The past months have witnessed a rebirth of American patriotism. Many of us had been taking the United States almost for granted. It had been to us something like a club in which we were members by right of birth — a club in which we paid our dues as a matter of course, on behalf of which we accepted our casual slight responsibilities more or less grudgingly, and to which we paid comparatively little attention: the purpose of the club was something so vague to us that in the pressure of our other interests and occupa-tions we lost sight of it entirely. But now, suddenly, the fact has come home to us that we are greatly responsible to our nation, and that this responsibility cannot be evaded.
Our sentimental affection for the flag takes new hold of us. Everywhere up and down the streets we see it shaking in the wind; since February 3 “every day has looked like Wash-ington’s Birthday.” We hear our national anthem played after performances at the thea-tre, as the English have always been wont to play “God Save the King” — but with the fervor of novelty. We feel a tingle down our spines when “America” is sung in church and at concerts. Perhaps we hitherto have held nationalism to be something artificial, the by-product of monarchical and imperial ambition; a useful but dangerous force des-tined to give inevitable precedence to a saner internationalism. Yet in the face of war clearly the first great need is for union and loyalty. And it is not strange that each of us asks himself what this loyalty should be, how it should be manifested, and exactly what it is to which he must be loyal. Americans must stand together — that is clear; but where? They must work together; but for what? Now more than ever, if we are to fulfil our national promise, we ought to take stock of ourselves as a nation and inquire what America means to us and in what direction our loyalty should lead us.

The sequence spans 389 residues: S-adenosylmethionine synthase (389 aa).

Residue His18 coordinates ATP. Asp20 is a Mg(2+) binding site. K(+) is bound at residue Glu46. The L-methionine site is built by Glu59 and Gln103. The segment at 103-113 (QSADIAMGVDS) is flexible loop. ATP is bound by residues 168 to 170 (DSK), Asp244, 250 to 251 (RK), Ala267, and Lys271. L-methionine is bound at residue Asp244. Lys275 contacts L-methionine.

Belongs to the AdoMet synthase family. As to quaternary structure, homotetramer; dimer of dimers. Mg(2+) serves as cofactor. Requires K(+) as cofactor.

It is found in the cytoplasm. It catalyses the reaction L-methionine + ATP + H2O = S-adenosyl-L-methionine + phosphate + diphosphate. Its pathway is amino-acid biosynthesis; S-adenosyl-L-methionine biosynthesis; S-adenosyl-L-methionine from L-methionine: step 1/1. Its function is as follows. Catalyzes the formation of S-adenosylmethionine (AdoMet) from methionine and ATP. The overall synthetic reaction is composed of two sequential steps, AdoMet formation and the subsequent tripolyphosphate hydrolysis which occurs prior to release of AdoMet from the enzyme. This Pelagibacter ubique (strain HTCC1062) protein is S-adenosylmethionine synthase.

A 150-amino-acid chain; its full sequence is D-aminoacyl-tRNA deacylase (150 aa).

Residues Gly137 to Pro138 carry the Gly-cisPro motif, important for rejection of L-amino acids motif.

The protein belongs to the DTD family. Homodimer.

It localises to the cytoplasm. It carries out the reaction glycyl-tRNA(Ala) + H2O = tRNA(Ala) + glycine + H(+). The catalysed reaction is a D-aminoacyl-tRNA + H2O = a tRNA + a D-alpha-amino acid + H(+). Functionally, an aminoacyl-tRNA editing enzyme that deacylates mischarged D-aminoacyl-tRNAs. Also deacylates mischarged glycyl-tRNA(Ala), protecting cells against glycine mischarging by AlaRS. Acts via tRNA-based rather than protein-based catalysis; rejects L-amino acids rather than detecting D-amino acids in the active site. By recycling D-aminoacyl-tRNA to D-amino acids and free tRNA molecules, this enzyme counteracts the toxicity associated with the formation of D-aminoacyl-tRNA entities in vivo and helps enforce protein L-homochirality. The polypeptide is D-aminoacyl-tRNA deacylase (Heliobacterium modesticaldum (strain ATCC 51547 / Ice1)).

What, then, is the American tradition? Our national shortcomings have been advertised only too loudly since the beginning of the European war. We know only too well that our democratic philosophy has had a way of proceeding sentimentally from the hypothesis that one man is as good as the next — “and probably better” — to the lazy conclusion that vulgarity and incompetence are normal, that special intellectual equipment may be discounted, that second-rate work is as good as first-rate work. America lavishes as much praise on the man who “gets away with it” as on the man who knows his subject. Americans have too often sacrificed the finer things of life to their fetich of getting along. We have been a self-willed, thick-skinned, provincial people; our ears have been too full of the noise of our self-praise to hear the advice of others; our eyes have been too fixed upon the present to look back at the lessons of history and the accumulated wisdom of the past. We must admit that we are undisciplined, careless of law, too ready to disre-spect authority and upset orders. In great measure our democracy has been ineffectual, and our blind optimism has allowed us to surrender too easily to the irresponsible com-mercialism which has grown up around it.